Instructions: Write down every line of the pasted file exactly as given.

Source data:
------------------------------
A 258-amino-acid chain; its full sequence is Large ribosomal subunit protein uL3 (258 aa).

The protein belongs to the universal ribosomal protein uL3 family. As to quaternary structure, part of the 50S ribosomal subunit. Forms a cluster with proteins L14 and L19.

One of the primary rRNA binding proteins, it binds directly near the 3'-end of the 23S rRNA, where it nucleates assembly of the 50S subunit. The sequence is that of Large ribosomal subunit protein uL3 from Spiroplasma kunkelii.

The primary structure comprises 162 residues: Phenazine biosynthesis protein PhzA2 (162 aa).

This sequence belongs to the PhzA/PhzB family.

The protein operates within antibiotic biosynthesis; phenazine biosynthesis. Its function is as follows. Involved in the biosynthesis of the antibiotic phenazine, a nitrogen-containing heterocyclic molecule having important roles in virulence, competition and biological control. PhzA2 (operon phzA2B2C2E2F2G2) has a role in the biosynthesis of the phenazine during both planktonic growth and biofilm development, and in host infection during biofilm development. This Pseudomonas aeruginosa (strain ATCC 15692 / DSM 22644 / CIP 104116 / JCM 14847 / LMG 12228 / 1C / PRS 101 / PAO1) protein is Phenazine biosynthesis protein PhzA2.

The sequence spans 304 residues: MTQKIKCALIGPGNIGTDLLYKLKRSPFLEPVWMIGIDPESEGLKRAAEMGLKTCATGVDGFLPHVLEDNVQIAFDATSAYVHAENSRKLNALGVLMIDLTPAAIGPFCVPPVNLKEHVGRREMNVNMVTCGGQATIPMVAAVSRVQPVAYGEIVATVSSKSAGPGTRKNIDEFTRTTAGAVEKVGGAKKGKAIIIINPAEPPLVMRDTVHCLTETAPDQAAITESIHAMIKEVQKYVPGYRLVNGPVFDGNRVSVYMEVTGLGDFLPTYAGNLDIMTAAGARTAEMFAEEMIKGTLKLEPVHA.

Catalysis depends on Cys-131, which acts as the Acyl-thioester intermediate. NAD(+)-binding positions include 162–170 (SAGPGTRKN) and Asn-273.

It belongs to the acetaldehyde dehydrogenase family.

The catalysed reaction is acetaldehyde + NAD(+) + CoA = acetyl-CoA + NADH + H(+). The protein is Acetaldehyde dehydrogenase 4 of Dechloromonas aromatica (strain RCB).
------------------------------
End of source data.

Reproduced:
A 258-amino-acid chain; its full sequence is Large ribosomal subunit protein uL3 (258 aa).

The protein belongs to the universal ribosomal protein uL3 family. As to quaternary structure, part of the 50S ribosomal subunit. Forms a cluster with proteins L14 and L19.

One of the primary rRNA binding proteins, it binds directly near the 3'-end of the 23S rRNA, where it nucleates assembly of the 50S subunit. The sequence is that of Large ribosomal subunit protein uL3 from Spiroplasma kunkelii.

The primary structure comprises 162 residues: Phenazine biosynthesis protein PhzA2 (162 aa).

This sequence belongs to the PhzA/PhzB family.

The protein operates within antibiotic biosynthesis; phenazine biosynthesis. Its function is as follows. Involved in the biosynthesis of the antibiotic phenazine, a nitrogen-containing heterocyclic molecule having important roles in virulence, competition and biological control. PhzA2 (operon phzA2B2C2E2F2G2) has a role in the biosynthesis of the phenazine during both planktonic growth and biofilm development, and in host infection during biofilm development. This Pseudomonas aeruginosa (strain ATCC 15692 / DSM 22644 / CIP 104116 / JCM 14847 / LMG 12228 / 1C / PRS 101 / PAO1) protein is Phenazine biosynthesis protein PhzA2.

The sequence spans 304 residues: MTQKIKCALIGPGNIGTDLLYKLKRSPFLEPVWMIGIDPESEGLKRAAEMGLKTCATGVDGFLPHVLEDNVQIAFDATSAYVHAENSRKLNALGVLMIDLTPAAIGPFCVPPVNLKEHVGRREMNVNMVTCGGQATIPMVAAVSRVQPVAYGEIVATVSSKSAGPGTRKNIDEFTRTTAGAVEKVGGAKKGKAIIIINPAEPPLVMRDTVHCLTETAPDQAAITESIHAMIKEVQKYVPGYRLVNGPVFDGNRVSVYMEVTGLGDFLPTYAGNLDIMTAAGARTAEMFAEEMIKGTLKLEPVHA.

Catalysis depends on Cys-131, which acts as the Acyl-thioester intermediate. NAD(+)-binding positions include 162–170 (SAGPGTRKN) and Asn-273.

It belongs to the acetaldehyde dehydrogenase family.

The catalysed reaction is acetaldehyde + NAD(+) + CoA = acetyl-CoA + NADH + H(+). The protein is Acetaldehyde dehydrogenase 4 of Dechloromonas aromatica (strain RCB).